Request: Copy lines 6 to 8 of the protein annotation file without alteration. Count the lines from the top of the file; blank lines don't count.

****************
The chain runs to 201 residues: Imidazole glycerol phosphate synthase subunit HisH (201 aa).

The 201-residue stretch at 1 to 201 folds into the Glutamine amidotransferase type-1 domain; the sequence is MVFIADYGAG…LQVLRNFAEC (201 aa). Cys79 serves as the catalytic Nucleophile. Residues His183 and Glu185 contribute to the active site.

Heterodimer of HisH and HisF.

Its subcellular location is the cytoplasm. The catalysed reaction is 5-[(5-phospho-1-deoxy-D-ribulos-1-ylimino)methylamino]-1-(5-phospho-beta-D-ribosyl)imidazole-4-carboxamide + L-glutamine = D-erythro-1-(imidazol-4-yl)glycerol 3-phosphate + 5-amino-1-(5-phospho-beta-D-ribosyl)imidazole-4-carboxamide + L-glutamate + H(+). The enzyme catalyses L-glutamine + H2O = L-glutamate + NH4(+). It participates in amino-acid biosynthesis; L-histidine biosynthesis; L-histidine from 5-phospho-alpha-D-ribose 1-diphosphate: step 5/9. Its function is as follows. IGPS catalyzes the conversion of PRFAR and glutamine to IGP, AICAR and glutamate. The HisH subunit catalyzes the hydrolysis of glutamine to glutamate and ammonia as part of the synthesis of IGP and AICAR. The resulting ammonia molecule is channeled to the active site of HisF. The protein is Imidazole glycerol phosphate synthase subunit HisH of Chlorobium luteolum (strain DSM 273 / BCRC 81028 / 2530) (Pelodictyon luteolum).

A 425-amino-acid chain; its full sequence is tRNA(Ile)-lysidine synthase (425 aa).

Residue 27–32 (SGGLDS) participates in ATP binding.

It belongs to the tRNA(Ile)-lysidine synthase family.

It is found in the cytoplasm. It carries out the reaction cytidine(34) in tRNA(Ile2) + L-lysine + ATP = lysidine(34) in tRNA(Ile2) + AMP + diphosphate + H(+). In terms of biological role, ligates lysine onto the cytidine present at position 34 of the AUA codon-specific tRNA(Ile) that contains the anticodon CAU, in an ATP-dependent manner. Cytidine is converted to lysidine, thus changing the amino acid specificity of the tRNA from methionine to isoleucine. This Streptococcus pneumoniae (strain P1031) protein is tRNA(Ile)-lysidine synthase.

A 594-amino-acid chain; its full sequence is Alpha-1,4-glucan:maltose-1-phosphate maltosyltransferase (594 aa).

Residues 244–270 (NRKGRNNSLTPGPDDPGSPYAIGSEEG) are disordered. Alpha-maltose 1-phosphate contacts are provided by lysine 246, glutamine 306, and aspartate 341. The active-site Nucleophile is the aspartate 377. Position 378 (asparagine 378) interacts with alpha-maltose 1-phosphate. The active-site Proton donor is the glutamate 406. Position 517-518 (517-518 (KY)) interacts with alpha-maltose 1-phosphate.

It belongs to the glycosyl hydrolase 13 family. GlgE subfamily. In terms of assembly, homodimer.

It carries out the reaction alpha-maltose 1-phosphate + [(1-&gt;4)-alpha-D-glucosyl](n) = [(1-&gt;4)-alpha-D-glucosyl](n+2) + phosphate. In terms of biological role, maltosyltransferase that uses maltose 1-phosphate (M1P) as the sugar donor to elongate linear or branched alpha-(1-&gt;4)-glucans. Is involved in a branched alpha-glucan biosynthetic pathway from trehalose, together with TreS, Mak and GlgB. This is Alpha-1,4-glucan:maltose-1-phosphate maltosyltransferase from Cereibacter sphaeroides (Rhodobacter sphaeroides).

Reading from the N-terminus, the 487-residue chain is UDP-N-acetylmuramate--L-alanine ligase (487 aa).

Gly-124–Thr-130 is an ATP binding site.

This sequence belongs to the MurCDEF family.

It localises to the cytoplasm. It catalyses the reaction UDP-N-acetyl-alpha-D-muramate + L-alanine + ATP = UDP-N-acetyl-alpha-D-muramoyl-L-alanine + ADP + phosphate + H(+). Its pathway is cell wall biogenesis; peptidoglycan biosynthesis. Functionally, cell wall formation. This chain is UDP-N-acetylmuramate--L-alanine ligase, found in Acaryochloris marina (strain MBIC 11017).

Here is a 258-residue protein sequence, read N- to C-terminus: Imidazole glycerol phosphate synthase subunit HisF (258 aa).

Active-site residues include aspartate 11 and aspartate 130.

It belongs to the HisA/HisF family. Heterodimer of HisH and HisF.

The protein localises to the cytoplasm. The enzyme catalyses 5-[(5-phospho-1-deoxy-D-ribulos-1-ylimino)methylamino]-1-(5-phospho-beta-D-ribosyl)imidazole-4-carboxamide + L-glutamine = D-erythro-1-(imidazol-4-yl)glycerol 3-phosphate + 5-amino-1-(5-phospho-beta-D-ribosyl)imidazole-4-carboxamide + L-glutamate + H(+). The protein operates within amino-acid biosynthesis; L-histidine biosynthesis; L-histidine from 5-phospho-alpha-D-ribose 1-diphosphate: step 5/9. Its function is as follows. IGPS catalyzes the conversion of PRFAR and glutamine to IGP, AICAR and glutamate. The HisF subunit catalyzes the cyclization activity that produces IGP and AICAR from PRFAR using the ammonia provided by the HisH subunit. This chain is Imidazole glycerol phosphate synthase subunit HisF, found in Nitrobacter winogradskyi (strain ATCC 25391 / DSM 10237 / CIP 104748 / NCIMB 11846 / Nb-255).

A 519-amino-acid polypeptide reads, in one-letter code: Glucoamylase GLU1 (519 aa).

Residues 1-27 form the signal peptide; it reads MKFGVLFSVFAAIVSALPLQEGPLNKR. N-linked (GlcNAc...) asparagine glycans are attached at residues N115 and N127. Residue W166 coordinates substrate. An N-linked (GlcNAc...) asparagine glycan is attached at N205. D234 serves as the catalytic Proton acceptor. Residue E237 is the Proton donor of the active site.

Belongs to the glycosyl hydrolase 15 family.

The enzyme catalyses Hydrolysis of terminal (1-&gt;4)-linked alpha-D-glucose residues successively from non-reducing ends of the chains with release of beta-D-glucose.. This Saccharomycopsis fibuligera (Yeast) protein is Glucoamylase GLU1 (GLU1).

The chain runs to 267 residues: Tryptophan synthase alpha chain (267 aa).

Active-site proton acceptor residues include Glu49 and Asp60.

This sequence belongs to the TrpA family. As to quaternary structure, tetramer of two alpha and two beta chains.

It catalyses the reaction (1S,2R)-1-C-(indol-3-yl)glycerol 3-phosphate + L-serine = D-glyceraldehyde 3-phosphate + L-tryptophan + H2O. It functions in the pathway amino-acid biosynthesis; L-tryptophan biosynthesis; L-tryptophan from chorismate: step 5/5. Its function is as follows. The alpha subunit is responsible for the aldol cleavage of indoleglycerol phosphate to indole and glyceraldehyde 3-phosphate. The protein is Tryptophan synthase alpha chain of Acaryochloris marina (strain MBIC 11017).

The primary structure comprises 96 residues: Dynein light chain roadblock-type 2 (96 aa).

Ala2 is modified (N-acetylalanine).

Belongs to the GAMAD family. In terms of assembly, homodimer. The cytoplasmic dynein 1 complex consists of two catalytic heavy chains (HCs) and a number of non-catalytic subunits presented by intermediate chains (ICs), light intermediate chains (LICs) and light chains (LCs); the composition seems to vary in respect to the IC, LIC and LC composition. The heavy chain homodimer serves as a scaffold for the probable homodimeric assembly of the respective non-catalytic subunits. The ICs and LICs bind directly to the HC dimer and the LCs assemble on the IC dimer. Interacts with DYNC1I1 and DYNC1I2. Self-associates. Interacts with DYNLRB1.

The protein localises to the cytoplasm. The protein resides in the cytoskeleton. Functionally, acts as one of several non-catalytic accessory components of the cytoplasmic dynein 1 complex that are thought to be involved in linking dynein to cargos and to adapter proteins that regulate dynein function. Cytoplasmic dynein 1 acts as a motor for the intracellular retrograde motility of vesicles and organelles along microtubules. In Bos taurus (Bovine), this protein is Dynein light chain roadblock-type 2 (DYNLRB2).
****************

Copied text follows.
Residue 27–32 (SGGLDS) participates in ATP binding.

It belongs to the tRNA(Ile)-lysidine synthase family.

It is found in the cytoplasm. It carries out the reaction cytidine(34) in tRNA(Ile2) + L-lysine + ATP = lysidine(34) in tRNA(Ile2) + AMP + diphosphate + H(+). In terms of biological role, ligates lysine onto the cytidine present at position 34 of the AUA codon-specific tRNA(Ile) that contains the anticodon CAU, in an ATP-dependent manner. Cytidine is converted to lysidine, thus changing the amino acid specificity of the tRNA from methionine to isoleucine. This Streptococcus pneumoniae (strain P1031) protein is tRNA(Ile)-lysidine synthase.